Cordis Corp., the stent-making arm of Johnson & Johnson (NYSE:JNJ), lost its legal challenge to a pair of U.S. Patent & Trademark Office rules because it filed the lawsuit too late, according to a ruling by a federal judge in Virginia.
Cordis filed the suit in early February 2011, seeking to overturn two USPTO rules instituted in 2004 that it claimed interfered with its ability to subpoena witnesses during patent proceedings. But because the statute of limitations for suing the government is six years, Judge Gerald Lee of the U.S. District Court for Eastern Virginia granted the defendants’ motion to dismiss the case.
"Here, the applicable six-year statute of limitations began to run when the PTO promulgated the challenged rules on August 12, 2004, with an effective date of September 13, 2004," Lee wrote. "Plaintiff filed its complaint on February 4, 2011, which is after the expiration of the six-year statute of limitations."
Sign up to get our free newsletters delivered right to your inbox
"The court rejects plaintiff’s argument that the cause of action did not accrue until its patents were submitted for reexamination. Plaintiff challenges challenges the validity of the regulations on their face, not as they were applied," he wrote. "Therefore, because plaintiff challenges the facial validity of the regulations, the present action accrued when the regulations were promulgated and is now barred by the six-year statute of limitations."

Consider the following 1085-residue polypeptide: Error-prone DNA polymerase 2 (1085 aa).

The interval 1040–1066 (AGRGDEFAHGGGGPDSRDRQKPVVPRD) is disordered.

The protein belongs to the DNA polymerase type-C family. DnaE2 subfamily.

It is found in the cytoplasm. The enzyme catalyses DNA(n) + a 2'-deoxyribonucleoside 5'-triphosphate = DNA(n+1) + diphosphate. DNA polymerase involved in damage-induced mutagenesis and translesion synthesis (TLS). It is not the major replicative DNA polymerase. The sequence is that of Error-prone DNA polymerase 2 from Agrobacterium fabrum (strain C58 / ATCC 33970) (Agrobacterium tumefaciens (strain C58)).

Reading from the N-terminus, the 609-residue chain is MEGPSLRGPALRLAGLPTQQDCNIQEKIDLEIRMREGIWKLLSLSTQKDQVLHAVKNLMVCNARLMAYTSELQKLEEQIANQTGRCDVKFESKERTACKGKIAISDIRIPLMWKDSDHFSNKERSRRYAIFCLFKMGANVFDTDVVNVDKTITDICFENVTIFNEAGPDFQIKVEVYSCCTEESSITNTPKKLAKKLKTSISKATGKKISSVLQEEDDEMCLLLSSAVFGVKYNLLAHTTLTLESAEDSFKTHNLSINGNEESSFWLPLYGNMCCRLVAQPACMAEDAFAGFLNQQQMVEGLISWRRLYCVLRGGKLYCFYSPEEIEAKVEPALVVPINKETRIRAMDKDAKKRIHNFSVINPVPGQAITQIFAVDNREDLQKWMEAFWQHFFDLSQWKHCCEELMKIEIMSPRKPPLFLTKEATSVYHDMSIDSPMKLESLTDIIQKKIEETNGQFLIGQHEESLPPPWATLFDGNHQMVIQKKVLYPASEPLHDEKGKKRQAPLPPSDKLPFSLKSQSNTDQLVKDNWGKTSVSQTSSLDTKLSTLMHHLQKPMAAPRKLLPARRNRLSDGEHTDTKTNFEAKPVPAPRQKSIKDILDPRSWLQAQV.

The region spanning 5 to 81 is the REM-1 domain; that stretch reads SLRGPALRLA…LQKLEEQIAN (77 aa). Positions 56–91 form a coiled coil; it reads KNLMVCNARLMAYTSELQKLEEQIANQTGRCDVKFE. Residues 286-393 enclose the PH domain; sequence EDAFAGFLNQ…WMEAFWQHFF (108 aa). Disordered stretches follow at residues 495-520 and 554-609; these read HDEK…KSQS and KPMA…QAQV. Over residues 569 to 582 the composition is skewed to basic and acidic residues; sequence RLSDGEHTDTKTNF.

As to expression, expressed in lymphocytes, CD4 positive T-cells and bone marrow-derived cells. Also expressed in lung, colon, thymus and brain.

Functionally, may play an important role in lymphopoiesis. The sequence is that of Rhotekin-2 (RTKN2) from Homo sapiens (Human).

Cordis had asked Lee to invalidate the rules, arguing that they barred it from access to evidence it needs for the re-evaluation of its portfolio of stent patents. Abbott Laboratories (NYSE:ABT) joined the suit as intervenor-defendant, opposing the Cordis bid, after the complaint was originally filed.
Read more about the Stent Wars on MassDevice.com
It’s not the only legal war Cordis has lost this year – including the year’s largest patent infringement award, a million loss to stents pioneer Dr. Bruce Saffran that a judge later added $111 million to. In May came a $20 million loss to arch-rival Boston Scientific Corp. (NYSE:BSX) in a patent infringement dispute; in June came a $22 million loss, upheld on appeal, to Spectranetics Corp. (NSDQ:SPNC).